It is difficult to decide which of the two war starlets is more annoying - Miri Regev or Condoleezza Rice. The Israel Defense Forces spokeswoman parades in front of the cameras stammering officers, some of whom do tell the truth at least. Among other things, she produced a press conference with one of the air force commanders, who sounded like a character in an Agatha Christie novel: He does not know what happened during the hours that passed between the bombing of the home in Qana and the deaths of dozens of children who had crowded together in its cellar, he claimed with a tone of mystery in his voice. Who knows? Perhaps someone else killed those children. Perhaps they killed themselves.
A few hours later, during the early morning, the U.S. secretary of state emerged from her Jerusalem hotel room with an announcement that was no less fantastic: By week's end - by tomorrow, in other words - everything will be fine, she declared. She took her sheet of paper and flew away.
Rice is more troubling than Regev: It isn't easy to be the spokesperson for a confused and meaningless war; the faltering stance of the Americans requires, on the other hand, a re-evaluation of what the appropriate attitude toward the United States should be - the United States of George W. Bush at least. The following lines should not be counted among those foolish anti-American outbursts heard in Europe. But, as we approach the fifth anniversary of the attack on the Twin Towers, it is possible to say that the country many Israelis adopted as their beacon of values, almost a second motherland, has lost a great deal of its moral authority in the past few years. This is a good opportunity to rethink our relationship with Europe.
During the past 39 years since the Six-Day War, the United States did not force Israel to pull out of the West Bank, but more than once acted to block Israeli military actions. Over time, we have grown accustomed to the Americans saving us, not only from the Arabs, but from ourselves too. Not in this war. It is still unclear whether this war was coordinated with the United States; only the release of government records of the past three weeks will shed light on this. Whatever the case may be, the impression is that the Americans are linking the events in Lebanon to their failing adventure in Iraq.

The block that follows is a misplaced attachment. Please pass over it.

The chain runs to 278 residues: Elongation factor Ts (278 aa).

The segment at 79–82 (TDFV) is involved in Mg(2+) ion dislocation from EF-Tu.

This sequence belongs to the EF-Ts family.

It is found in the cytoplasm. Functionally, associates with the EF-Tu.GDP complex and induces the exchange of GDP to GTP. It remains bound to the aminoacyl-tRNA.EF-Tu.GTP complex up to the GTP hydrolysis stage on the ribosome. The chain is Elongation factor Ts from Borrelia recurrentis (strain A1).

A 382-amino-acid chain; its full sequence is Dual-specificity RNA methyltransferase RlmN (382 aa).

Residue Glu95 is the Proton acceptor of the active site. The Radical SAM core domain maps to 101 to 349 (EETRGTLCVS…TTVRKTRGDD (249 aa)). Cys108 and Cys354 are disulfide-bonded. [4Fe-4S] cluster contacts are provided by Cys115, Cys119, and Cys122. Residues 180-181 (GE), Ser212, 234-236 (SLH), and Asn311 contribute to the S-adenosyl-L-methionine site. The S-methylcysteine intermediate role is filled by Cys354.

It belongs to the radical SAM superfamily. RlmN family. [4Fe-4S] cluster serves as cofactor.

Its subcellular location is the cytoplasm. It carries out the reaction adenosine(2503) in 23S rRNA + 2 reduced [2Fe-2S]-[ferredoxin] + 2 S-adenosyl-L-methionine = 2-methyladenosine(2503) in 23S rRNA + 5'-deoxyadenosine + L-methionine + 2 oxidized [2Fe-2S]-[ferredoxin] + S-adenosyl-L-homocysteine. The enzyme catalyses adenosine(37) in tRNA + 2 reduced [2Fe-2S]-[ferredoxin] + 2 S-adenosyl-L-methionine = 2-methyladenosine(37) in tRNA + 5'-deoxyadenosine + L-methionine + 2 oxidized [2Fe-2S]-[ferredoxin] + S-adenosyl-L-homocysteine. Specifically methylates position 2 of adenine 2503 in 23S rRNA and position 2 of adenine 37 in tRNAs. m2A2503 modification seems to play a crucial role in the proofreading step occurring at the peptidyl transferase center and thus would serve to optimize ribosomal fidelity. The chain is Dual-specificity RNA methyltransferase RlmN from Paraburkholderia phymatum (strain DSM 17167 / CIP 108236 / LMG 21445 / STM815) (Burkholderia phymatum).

Israel's elites, in all fields, are made up of people who spent a number of years in the United States and returned with not only professional skills but also an appreciation for the value of the individual and basic freedoms. For the most part, this was a useful process, even though it did contribute to a fading of social compassion. This process of Americanization has led Israel in recent years to covet a role in what Bush has described as a war on the "axis of evil."
As such, Israel has adopted the moral values of Hezbollah: Whatever they are doing to the residents of northern Israel, we can also do to the citizens of Lebanon, and even more. Many Israelis tended to look at the Qana incident primarily as a media disaster and not as something that imposed on them any ethical responsibility. After all, the restrictions of humanitarian warfare are not applicable to the "axis of evil." Just like in Iraq, the lessons of Vietnam have been forgotten. It is hard to avoid the impression that the routine brutality of oppression in the Gaza Strip and the West Bank is also reflected in the unbearable ease with which Israel has forced out of their homes hundreds of thousands of Lebanese and bombed civilians. No less than three weeks have passed, and only now is Rice beginning to make noises suggesting that enough is enough.
If Europe had some say in the region, Israel may have started negotiations with Hezbollah on the release of the soldiers it abducted - and hopefully, it still will do so - instead of getting mixed up in war. For some years now, more Middle East-related wisdom emanates from Europe than from the United States. It wasn't Europe but the United States that invented the diplomatic fable called the road map; it wasn't Europe but the United States that encouraged unilateral disengagement and is allowing Israel to continue oppressing the population in the Gaza Strip and the West Bank. The United States is not engaged with Syria; Europe is. Syria is relevant not only for settling the situation in Lebanon, but also in managing relations with the Palestinians. This is the real problem. Because, even if the United States conquers Tehran, we will still have to live with the Palestinians. In Europe, they already understand this.
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